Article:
The readings for the second Sunday of Lent speak of God extending His glory through humanity. God reveals Himself to Abraham, enters into a covenant and promises that his descendants will be as numerous as the stars in the sky. He also promises to give Abraham and descendants the land "from the Wadi of Egypt to the Great River, the Euphrates."
Abraham believed and God credited his faith as an "act of righteousness." In other words, God would make Abraham and his descendants His own very special people. Through these descendants, God's blessings would come to mankind.
Welcome to the growing season of the Church's liturgical year. Other seasons have their beauty, but Lent challenges us to take more seriously our life with Christ and open our hearts to His transforming power. This means allowing Christ to challenge us in the depths of our being. There are places deep within us that need His special attention. This Lent, He will challenge the areas that are crying out to God for freedom and deliverance -- a challenge to wake to the transforming power of His word.
The readings for the 4th Sunday of Ordinary Time show God calling us in the depths of our being, as in the first reading. By calling Jeremiah, God also calls us. Before we were born, God knew us and in the depths of our mother's womb He formed us and dedicated us for Himself.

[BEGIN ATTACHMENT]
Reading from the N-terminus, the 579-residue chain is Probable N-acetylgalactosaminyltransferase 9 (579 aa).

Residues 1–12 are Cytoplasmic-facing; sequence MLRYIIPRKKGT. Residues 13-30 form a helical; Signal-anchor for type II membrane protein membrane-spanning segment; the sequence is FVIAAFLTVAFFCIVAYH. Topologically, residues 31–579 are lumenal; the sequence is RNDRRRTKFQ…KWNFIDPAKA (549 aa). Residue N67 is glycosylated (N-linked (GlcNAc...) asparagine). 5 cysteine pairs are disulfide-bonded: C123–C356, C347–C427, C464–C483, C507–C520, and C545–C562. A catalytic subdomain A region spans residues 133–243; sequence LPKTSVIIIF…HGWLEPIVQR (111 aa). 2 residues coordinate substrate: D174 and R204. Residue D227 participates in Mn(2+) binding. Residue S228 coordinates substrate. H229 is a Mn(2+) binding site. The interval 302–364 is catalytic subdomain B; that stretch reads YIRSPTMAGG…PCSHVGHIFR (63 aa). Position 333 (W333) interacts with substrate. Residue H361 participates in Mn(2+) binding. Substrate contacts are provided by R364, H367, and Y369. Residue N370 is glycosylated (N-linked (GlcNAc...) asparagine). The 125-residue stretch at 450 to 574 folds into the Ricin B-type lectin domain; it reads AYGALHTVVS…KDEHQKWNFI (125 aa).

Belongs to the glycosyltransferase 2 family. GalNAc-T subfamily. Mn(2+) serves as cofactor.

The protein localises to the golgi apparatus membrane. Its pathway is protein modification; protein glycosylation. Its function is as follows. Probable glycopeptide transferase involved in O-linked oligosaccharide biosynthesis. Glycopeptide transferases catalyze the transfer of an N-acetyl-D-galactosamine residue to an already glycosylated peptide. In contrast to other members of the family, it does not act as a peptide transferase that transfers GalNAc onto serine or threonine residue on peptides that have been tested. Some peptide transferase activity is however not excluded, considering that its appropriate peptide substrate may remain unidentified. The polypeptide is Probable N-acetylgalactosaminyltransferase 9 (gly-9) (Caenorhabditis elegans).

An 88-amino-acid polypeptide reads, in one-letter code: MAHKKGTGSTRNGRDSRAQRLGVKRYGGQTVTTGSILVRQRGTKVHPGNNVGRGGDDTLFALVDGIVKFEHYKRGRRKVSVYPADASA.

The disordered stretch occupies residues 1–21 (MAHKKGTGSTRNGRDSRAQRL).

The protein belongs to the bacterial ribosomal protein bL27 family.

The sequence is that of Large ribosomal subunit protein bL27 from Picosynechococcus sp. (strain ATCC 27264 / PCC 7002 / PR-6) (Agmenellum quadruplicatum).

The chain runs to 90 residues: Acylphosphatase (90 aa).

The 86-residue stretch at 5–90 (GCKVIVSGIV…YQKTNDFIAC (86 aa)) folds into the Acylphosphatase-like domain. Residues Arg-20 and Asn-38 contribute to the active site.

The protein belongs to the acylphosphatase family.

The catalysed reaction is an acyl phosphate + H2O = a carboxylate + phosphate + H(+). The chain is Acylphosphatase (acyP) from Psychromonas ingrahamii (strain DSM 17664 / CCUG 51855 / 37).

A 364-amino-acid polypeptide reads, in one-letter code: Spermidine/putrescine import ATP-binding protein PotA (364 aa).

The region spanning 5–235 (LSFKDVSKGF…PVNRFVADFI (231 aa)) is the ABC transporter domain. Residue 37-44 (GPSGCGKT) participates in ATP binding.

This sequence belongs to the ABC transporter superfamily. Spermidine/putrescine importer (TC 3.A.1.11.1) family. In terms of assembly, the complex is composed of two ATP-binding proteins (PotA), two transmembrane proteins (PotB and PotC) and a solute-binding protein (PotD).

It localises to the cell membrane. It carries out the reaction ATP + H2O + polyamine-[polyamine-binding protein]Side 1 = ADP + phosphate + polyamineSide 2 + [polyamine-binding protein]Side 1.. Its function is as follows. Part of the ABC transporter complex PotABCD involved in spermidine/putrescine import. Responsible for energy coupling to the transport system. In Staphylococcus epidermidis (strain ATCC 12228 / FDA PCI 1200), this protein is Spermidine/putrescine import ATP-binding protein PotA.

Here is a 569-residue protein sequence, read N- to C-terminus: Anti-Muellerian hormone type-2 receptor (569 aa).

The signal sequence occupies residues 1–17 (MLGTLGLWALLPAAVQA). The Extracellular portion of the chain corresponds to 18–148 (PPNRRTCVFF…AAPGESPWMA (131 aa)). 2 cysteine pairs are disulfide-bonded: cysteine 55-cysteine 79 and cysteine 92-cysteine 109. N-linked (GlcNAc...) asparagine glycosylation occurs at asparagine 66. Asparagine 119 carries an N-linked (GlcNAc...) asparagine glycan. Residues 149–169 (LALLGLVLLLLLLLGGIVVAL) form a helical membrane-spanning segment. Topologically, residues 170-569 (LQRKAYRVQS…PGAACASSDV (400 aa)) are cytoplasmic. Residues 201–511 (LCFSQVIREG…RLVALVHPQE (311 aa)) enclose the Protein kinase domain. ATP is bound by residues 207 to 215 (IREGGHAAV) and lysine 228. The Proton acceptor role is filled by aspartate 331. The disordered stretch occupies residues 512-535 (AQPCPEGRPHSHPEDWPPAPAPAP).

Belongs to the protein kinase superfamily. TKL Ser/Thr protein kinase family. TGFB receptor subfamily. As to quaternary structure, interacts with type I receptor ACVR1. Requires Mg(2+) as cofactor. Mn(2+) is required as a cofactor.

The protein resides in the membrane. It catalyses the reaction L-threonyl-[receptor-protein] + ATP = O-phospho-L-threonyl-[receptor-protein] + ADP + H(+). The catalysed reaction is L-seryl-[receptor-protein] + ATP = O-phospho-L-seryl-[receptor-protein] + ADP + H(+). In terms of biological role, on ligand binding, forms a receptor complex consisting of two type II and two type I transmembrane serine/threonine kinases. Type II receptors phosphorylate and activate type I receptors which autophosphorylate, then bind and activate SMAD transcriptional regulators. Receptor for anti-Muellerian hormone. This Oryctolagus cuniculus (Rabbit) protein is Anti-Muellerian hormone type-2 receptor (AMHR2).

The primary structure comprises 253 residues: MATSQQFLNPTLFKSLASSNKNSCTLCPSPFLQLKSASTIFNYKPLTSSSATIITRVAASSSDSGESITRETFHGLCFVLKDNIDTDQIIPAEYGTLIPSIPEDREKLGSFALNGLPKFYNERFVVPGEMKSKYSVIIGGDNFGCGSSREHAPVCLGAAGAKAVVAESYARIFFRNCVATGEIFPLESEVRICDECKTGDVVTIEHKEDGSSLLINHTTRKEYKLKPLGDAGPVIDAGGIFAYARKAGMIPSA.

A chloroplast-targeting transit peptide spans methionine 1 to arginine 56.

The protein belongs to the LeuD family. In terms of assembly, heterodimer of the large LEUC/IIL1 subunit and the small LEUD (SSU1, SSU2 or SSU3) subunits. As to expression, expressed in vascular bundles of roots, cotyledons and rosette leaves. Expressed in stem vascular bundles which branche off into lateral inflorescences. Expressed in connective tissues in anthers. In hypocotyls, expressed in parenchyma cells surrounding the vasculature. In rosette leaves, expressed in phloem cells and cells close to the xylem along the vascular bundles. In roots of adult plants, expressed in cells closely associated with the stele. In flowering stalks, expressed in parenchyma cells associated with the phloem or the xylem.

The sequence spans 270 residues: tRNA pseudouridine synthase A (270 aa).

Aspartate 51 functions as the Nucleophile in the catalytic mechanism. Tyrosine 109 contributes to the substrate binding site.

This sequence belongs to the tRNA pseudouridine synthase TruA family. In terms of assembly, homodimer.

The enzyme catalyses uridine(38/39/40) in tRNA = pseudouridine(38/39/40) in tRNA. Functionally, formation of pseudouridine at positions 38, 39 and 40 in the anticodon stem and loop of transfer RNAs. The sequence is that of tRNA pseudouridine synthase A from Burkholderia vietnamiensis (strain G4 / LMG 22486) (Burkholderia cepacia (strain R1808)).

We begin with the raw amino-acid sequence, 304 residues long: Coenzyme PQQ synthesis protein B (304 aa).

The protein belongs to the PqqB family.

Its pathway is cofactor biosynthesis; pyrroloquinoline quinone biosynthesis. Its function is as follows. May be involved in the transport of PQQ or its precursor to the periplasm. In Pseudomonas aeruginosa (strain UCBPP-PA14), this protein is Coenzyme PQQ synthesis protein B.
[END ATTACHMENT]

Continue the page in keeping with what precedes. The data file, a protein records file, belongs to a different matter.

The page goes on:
The readings for the Third Sunday in Ordinary Time reflect the power of God's word to reveal mankind's hunger for God. A place in man's heart crying out for meaning and understanding: the first reading from Nehemiah shows this.
Nehemiah describes a gathering of Israelites who have returned from exile in Babylon. Remember that God allowed them to be carried into exile because of their disobedience to God's covenant.
The readings for the Feast of the Baptism of the Lord suggest that the Good News of salvation is about to break forth on the face of the earth.
In the first reading, one of the Servant Songs, the Lord points to His chosen servant "upon whom I have put my spirit; he shall bring forth justice to the nations, not crying out, not shouting, not making his voice heard in the street."
We are all magi seeking a distant light, searching for that which we don't have but we truly desire.
The magi had wealth and power, and yet were seeking more. They were seeking the meaning of all human journeying. At the heart of this search was a hunger that could only come from beyond this world. They had everything that this world could offer, except an exit into a better world. God was calling them to more than human kingship.